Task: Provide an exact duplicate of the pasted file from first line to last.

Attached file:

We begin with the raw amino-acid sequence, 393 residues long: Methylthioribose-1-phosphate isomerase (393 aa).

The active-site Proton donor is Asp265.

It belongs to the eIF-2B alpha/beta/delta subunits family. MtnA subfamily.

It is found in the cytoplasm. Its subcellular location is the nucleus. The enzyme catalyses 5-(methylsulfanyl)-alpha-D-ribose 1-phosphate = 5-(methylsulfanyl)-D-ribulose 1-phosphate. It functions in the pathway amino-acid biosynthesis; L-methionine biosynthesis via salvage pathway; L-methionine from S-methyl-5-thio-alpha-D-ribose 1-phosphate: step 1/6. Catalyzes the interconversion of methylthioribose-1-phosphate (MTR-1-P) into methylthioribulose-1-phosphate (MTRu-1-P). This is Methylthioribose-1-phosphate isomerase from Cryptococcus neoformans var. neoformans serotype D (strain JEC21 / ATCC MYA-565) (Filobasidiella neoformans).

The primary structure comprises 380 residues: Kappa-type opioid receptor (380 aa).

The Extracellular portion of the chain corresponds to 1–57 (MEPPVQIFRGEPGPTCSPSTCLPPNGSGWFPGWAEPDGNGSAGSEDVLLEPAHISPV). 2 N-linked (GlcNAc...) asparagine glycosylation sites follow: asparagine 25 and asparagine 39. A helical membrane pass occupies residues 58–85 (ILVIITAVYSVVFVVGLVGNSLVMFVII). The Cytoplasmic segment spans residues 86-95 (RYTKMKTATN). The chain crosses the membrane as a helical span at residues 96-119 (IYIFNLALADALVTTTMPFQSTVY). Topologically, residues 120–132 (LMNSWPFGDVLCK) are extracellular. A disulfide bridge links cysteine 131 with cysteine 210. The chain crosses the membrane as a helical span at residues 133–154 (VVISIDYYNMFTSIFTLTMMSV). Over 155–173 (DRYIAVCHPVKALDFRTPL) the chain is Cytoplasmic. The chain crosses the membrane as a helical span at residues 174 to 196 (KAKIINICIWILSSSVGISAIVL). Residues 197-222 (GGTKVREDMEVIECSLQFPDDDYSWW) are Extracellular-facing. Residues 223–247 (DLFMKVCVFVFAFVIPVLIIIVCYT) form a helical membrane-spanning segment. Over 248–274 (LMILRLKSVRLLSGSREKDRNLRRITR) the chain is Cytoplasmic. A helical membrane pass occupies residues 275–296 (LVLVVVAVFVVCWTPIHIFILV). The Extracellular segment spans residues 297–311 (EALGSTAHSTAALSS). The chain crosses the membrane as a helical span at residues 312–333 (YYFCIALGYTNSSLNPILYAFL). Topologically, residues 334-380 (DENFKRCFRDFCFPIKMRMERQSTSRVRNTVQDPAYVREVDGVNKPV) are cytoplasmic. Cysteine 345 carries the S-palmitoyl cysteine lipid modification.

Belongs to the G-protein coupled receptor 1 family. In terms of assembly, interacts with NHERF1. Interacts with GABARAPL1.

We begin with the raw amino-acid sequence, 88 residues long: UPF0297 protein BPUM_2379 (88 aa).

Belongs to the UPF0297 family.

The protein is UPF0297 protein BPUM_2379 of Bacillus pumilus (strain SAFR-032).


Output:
We begin with the raw amino-acid sequence, 393 residues long: Methylthioribose-1-phosphate isomerase (393 aa).

The active-site Proton donor is Asp265.

It belongs to the eIF-2B alpha/beta/delta subunits family. MtnA subfamily.

It is found in the cytoplasm. Its subcellular location is the nucleus. The enzyme catalyses 5-(methylsulfanyl)-alpha-D-ribose 1-phosphate = 5-(methylsulfanyl)-D-ribulose 1-phosphate. It functions in the pathway amino-acid biosynthesis; L-methionine biosynthesis via salvage pathway; L-methionine from S-methyl-5-thio-alpha-D-ribose 1-phosphate: step 1/6. Catalyzes the interconversion of methylthioribose-1-phosphate (MTR-1-P) into methylthioribulose-1-phosphate (MTRu-1-P). This is Methylthioribose-1-phosphate isomerase from Cryptococcus neoformans var. neoformans serotype D (strain JEC21 / ATCC MYA-565) (Filobasidiella neoformans).

The primary structure comprises 380 residues: Kappa-type opioid receptor (380 aa).

The Extracellular portion of the chain corresponds to 1–57 (MEPPVQIFRGEPGPTCSPSTCLPPNGSGWFPGWAEPDGNGSAGSEDVLLEPAHISPV). 2 N-linked (GlcNAc...) asparagine glycosylation sites follow: asparagine 25 and asparagine 39. A helical membrane pass occupies residues 58–85 (ILVIITAVYSVVFVVGLVGNSLVMFVII). The Cytoplasmic segment spans residues 86-95 (RYTKMKTATN). The chain crosses the membrane as a helical span at residues 96-119 (IYIFNLALADALVTTTMPFQSTVY). Topologically, residues 120–132 (LMNSWPFGDVLCK) are extracellular. A disulfide bridge links cysteine 131 with cysteine 210. The chain crosses the membrane as a helical span at residues 133–154 (VVISIDYYNMFTSIFTLTMMSV). Over 155–173 (DRYIAVCHPVKALDFRTPL) the chain is Cytoplasmic. The chain crosses the membrane as a helical span at residues 174 to 196 (KAKIINICIWILSSSVGISAIVL). Residues 197-222 (GGTKVREDMEVIECSLQFPDDDYSWW) are Extracellular-facing. Residues 223–247 (DLFMKVCVFVFAFVIPVLIIIVCYT) form a helical membrane-spanning segment. Over 248–274 (LMILRLKSVRLLSGSREKDRNLRRITR) the chain is Cytoplasmic. A helical membrane pass occupies residues 275–296 (LVLVVVAVFVVCWTPIHIFILV). The Extracellular segment spans residues 297–311 (EALGSTAHSTAALSS). The chain crosses the membrane as a helical span at residues 312–333 (YYFCIALGYTNSSLNPILYAFL). Topologically, residues 334-380 (DENFKRCFRDFCFPIKMRMERQSTSRVRNTVQDPAYVREVDGVNKPV) are cytoplasmic. Cysteine 345 carries the S-palmitoyl cysteine lipid modification.

Belongs to the G-protein coupled receptor 1 family. In terms of assembly, interacts with NHERF1. Interacts with GABARAPL1.

We begin with the raw amino-acid sequence, 88 residues long: UPF0297 protein BPUM_2379 (88 aa).

Belongs to the UPF0297 family.

The protein is UPF0297 protein BPUM_2379 of Bacillus pumilus (strain SAFR-032).